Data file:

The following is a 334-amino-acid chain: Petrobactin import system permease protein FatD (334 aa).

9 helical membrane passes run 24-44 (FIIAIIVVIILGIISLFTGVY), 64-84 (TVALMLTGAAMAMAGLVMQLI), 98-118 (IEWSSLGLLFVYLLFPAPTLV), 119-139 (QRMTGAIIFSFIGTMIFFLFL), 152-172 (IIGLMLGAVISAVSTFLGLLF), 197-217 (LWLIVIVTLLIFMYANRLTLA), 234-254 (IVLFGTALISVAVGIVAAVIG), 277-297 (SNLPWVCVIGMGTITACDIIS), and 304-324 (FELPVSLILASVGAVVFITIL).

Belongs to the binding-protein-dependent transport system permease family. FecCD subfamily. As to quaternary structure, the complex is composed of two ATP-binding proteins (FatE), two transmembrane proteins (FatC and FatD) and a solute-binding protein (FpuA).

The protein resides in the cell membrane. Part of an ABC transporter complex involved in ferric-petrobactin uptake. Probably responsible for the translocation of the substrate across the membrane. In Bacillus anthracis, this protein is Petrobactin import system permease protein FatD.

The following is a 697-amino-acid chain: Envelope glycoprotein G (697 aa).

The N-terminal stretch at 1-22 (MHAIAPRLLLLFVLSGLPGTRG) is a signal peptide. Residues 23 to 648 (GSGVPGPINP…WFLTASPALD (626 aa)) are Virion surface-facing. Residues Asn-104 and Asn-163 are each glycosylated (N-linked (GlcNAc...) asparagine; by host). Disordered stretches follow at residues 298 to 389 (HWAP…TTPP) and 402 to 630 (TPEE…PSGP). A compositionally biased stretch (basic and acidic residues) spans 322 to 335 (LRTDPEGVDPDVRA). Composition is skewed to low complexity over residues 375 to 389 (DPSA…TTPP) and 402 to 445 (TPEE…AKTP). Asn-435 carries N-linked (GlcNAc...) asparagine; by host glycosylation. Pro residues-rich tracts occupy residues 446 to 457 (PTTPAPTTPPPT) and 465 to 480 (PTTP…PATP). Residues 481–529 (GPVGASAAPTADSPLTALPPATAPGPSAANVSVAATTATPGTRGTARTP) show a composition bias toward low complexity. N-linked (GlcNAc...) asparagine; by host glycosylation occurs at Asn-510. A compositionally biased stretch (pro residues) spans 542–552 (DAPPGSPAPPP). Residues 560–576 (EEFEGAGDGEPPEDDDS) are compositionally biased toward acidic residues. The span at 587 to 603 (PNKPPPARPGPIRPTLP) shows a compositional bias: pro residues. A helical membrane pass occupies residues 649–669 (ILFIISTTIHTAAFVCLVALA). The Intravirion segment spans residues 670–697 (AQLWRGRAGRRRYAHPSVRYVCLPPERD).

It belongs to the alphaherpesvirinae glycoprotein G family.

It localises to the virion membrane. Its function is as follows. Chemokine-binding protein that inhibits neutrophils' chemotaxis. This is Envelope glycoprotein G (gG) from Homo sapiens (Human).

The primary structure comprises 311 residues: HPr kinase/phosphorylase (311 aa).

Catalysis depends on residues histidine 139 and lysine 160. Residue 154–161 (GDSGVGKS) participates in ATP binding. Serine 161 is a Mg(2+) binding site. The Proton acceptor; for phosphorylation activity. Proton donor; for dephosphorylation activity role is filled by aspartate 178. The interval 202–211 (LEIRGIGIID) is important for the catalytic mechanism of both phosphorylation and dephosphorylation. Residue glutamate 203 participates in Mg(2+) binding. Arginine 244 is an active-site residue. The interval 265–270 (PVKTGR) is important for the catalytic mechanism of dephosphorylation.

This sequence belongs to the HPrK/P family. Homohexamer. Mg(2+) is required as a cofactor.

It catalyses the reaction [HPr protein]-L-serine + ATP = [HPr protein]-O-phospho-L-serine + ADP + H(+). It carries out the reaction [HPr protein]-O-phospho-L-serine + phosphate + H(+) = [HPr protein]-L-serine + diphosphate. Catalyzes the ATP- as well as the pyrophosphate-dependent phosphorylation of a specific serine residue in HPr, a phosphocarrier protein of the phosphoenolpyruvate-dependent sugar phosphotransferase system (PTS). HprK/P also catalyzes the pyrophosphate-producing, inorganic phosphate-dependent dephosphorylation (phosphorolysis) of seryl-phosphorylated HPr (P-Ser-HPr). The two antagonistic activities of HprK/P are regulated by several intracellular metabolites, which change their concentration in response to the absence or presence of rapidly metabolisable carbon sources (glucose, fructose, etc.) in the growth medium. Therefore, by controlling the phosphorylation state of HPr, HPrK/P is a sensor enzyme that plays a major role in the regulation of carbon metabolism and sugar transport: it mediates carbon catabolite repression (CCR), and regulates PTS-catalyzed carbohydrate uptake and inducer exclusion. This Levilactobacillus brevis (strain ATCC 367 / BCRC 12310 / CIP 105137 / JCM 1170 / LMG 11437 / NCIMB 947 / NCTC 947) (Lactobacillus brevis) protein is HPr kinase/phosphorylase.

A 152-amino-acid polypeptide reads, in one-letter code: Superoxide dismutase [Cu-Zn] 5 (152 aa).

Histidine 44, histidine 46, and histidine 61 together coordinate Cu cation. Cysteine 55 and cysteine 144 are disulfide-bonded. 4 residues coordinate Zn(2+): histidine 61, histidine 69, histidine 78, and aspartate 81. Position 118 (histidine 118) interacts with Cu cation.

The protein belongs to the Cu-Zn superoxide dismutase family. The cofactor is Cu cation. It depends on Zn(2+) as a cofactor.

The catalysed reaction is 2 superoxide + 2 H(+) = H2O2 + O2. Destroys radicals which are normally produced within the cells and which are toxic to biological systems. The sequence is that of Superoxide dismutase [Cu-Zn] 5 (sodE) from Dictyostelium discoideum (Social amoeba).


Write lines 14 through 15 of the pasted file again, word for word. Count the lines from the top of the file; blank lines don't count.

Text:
Histidine 44, histidine 46, and histidine 61 together coordinate Cu cation. Cysteine 55 and cysteine 144 are disulfide-bonded. 4 residues coordinate Zn(2+): histidine 61, histidine 69, histidine 78, and aspartate 81. Position 118 (histidine 118) interacts with Cu cation.

The protein belongs to the Cu-Zn superoxide dismutase family. The cofactor is Cu cation. It depends on Zn(2+) as a cofactor.